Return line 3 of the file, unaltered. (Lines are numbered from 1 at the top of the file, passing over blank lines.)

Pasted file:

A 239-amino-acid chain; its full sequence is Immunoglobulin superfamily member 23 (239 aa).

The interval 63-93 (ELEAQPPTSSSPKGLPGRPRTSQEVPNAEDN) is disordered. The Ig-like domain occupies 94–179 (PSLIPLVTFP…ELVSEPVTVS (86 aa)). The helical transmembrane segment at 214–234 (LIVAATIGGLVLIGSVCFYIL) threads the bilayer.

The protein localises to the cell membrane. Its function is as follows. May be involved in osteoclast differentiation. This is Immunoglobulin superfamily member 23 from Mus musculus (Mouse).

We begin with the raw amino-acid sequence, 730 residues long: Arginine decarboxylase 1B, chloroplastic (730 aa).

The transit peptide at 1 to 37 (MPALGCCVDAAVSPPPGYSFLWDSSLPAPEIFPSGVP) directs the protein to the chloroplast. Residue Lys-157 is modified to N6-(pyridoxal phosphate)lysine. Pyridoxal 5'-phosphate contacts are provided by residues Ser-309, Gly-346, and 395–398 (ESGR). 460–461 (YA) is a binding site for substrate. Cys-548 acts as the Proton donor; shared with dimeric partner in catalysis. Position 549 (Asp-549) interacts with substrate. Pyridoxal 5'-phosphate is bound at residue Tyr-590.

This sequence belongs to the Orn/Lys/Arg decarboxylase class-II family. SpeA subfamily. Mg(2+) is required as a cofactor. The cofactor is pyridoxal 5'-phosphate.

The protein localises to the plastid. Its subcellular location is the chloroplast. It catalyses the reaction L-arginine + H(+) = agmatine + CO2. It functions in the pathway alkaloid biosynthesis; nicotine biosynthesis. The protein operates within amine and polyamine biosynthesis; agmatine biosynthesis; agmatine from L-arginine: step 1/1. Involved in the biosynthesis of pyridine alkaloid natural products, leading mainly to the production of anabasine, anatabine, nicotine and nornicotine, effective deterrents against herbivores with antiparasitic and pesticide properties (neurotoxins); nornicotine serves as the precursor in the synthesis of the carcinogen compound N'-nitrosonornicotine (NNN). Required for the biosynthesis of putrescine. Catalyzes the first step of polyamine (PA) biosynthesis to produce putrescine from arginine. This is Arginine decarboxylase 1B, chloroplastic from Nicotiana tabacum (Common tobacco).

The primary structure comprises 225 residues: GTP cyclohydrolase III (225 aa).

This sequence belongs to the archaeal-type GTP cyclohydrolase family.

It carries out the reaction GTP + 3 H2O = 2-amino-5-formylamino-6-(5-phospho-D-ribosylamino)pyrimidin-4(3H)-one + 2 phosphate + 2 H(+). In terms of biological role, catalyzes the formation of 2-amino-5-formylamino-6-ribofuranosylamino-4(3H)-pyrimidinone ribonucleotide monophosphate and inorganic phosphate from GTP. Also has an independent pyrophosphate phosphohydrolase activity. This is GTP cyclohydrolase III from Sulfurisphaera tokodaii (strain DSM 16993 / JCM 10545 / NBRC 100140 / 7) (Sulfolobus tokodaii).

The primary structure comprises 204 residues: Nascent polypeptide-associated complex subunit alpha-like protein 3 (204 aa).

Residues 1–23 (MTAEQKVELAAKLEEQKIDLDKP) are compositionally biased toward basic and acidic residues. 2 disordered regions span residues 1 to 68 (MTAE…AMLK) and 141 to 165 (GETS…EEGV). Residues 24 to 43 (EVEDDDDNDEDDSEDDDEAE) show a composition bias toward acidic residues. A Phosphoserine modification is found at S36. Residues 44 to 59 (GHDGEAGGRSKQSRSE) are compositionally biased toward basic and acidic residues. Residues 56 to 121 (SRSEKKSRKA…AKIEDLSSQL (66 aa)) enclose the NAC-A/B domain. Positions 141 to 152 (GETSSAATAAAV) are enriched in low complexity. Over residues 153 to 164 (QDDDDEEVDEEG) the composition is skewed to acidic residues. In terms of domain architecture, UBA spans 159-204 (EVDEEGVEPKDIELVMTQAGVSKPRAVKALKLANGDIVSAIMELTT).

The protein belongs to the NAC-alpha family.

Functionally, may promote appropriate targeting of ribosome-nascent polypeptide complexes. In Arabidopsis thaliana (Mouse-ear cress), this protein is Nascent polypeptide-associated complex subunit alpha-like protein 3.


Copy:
The protein localises to the cell membrane. Its function is as follows. May be involved in osteoclast differentiation. This is Immunoglobulin superfamily member 23 from Mus musculus (Mouse).